For the first time, Zika syndrome susceptibility in humans linked to genetic background
Neural progenitor cells (NPC) derived from congenital Zika syndrome (CZS) affected and non-affected twins show different rates of virus infection and different RNA expression of genes associated with neural development. The expression imbalance happens even before the infection with the Zika virus in vitro. These results confirm the hypothesis of a genetic or epigenetic influence on susceptibility to CZS and microcephaly. The findings were published in Nature Communications on Friday, 2 February 2018.
The researchers, lead by Dr. Mayana Zatz and Maria Rita Passos-Bueno, geneticists from the University of São Paulo (USP), also concluded that a single gene cannot explain the cases of CSZ development nor the brain resistance to Zika virus.
About 6 percent to 12 percent of the babies born from mothers infected with the Zika virus during pregnancy will have the CZS. Why some are unaffected by the syndrome is yet to be explained. This study shed lights on the genetic components associated with it.
"If the baby has these genetic susceptibility factors, we believe he will not have microcephaly unless he is infected by the Zika virus. Maybe we can identify these people and prioritize them in a future vaccine strategy," says Dr. Mayana Zatz.
Twins provide unique information to answer whether a certain condition has an environmental or a genetic cause. If genetic factors are determinant to a congenital disease, there must be more concordance between the pair of identical (monozygotic) twin babies than between non-identical or dizygotic twins. Identical siblings should both be affected more often than dizygotic twins that will more likely be "discordant" (one affected and one non-affected).
If the cause is environmental, the pattern observed in the two non-identical siblings will be the same as observed in identical twins. It means that either none of the siblings will be affected, or both, or just one of them, independently of being monozygotic or dizygotic.
The study started in 2016, during Zika epidemics in Brazil. Mayana Zatz and her team looked for twins in which at least one baby had microcephaly. They contacted families from nine pairs of twins from six Brazilian states.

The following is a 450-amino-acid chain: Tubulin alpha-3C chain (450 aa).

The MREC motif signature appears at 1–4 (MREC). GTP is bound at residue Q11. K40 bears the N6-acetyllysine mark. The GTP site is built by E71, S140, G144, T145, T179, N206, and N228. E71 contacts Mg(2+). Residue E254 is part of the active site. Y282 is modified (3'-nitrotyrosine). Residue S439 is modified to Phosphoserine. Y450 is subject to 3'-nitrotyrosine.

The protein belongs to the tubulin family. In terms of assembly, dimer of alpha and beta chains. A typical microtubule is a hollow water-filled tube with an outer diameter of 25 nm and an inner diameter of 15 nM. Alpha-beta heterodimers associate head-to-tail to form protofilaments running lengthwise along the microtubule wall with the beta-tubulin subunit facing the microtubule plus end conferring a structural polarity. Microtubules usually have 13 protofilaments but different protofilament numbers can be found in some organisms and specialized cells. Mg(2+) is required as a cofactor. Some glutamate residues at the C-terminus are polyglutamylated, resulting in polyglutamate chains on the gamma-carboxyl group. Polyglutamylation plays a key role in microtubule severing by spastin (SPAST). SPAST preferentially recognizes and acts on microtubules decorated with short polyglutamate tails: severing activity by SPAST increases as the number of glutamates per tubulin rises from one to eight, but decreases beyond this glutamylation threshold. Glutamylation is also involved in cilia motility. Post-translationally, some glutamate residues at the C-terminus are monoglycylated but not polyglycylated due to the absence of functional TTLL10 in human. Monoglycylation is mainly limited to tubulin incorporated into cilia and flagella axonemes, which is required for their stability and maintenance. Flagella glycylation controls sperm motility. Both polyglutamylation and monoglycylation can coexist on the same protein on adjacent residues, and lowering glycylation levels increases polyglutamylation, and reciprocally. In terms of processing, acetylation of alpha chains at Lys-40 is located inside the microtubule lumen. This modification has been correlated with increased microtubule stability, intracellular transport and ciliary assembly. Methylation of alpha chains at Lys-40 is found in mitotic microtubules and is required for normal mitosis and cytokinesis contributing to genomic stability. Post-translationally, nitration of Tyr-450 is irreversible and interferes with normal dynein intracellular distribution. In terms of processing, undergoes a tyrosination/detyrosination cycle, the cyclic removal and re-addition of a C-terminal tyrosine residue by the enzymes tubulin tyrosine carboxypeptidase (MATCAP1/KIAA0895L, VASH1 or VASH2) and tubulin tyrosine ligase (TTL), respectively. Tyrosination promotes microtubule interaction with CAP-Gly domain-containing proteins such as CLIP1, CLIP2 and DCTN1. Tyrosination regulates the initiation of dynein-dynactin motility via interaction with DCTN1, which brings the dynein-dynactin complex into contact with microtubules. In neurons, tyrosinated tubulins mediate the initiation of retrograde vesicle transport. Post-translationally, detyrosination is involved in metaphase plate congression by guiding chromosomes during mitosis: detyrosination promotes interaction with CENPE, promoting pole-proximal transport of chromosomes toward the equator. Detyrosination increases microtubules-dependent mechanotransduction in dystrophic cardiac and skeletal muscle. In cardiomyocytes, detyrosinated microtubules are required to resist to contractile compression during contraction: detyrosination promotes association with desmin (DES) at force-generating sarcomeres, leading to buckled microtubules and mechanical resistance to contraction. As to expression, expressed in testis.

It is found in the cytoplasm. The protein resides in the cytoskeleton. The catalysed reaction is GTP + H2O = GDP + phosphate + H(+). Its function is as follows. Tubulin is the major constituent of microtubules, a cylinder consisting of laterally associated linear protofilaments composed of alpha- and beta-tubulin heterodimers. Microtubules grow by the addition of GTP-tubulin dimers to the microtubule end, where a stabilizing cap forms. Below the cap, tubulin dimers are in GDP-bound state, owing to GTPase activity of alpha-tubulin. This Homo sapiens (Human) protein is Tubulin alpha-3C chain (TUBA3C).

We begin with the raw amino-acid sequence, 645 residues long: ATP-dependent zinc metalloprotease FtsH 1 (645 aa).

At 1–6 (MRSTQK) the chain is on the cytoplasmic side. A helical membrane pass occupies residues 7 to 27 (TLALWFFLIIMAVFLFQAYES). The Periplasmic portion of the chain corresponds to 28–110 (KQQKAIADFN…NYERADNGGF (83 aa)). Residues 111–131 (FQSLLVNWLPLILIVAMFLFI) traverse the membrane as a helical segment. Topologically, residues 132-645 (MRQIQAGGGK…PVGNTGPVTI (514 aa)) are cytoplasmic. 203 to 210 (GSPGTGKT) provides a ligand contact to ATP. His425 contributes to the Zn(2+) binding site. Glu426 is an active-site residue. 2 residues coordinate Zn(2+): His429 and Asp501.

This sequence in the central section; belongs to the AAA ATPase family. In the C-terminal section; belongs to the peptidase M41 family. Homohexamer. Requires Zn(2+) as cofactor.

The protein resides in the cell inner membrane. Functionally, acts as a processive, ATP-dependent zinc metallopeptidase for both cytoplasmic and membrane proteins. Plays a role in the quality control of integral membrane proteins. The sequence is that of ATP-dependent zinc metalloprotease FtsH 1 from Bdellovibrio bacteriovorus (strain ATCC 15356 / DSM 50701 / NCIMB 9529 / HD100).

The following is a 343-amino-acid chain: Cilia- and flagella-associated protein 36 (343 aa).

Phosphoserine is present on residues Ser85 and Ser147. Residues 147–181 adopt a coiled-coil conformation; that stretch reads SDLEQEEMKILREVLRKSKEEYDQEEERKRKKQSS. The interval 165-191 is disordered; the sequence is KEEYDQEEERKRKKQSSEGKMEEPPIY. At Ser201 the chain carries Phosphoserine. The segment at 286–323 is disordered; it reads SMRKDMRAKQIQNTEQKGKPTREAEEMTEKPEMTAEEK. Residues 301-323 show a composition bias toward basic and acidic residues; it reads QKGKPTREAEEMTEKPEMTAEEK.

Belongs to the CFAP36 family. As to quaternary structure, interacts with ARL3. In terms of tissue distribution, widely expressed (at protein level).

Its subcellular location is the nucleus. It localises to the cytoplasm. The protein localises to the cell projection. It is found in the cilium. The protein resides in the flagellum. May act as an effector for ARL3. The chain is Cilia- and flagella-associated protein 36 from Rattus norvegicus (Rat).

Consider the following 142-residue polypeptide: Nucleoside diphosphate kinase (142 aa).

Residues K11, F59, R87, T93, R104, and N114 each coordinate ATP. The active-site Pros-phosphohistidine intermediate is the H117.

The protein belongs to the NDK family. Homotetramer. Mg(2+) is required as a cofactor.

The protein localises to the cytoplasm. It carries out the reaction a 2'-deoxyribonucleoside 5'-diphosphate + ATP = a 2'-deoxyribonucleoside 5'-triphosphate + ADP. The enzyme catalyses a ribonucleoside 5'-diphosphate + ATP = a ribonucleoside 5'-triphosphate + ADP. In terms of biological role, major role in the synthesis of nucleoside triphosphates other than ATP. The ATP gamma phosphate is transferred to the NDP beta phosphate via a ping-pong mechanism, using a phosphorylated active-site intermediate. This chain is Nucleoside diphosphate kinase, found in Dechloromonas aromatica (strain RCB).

Two pairs were identical twins in which both were affected; one pair was non-identical, but were also both affected; and six pairs were non-identical and discordant—one affected and one unaffected. This first scenario contributed to the hypothesis of genetic influence on Zika infection during fetal development.
Blood samples were collected from three pairs of non-identical, discordant twins. The samples were used to generate human-induced pluripotent stem cells (hiPSC)—cells that can produce almost any other type of cell. Later, the hiPSC were transformed into neural progenitor cells (NPC)—these can lead to the cells that form the brain and other parts of the central nervous system.
The NPCs were infected with a Brazilian Zika virus strain. After four days, the plaques with cells derived from the affected babies had significantly fewer cells than the plaques from the non-affected ones. Analysis of neurospheres—cells grown in 3-D structures—showed similar growth impairment from the affected twins' cells. Non-infected cultures from affected and non-affected derived NPCs used as control presented no differences after the same time.
Using a fluorescence technique, researchers observed a larger amount of Zika virus in cells derived from affected babies compared to the cells from the healthy ones. More experiments pointed that the neural progenitor cells from babies with the syndrome produced significantly more viral RNA copies and more viral unities capable of infection. In short, they were more infected and did not proliferate as much as the cells from their protected siblings.
In order to identify this possible genetic component, the team analyzed all the gene sequences from eight pairs of twins and 10 other babies that developed the Zika syndrome as compared to normal controls. The exome analysis did not identify one gene variation capable of determining the susceptibility to the infection—instead, it excluded this possibility.
The RNA sequencing came next. It allowed scientists to measure gene expression—which genes are silenced and which ones are activated and sending messages to produce proteins in the cell. The RNA test from the six twins indicated a group of genes capable of distinguishing the more susceptible cells from the more resistant ones. The largest alteration occurred with DDIT4L gene, which was 12.6 times less expressed in the affected cells. Its related protein is an inhibitor of mTor signaling—a pathway involved in cell growth and cell death. Previous studies associated the mTor pathway and Zika virus replication.
RNA sequencing also revealed lower expressions of FOXG1 and LHX2 genes in the cells from babies with CZS. These genes participate in the brain regionalization process—characterized by the development of cerebral areas during fetal growth. FOXG1 has also been linked to congenital brain disorders. The LHX2 gene, 9.6 times less present in affected cells, is responsible for attenuating the Wnt signaling, engaged in neural differentiation.
In conclusion, the results indicate that the development of the Zika syndrome in babies is not aleatory, depending instead on neural progenitor cell susceptibility. It is possibly related to variants in several genes or to mechanisms that control gene expression and protein production.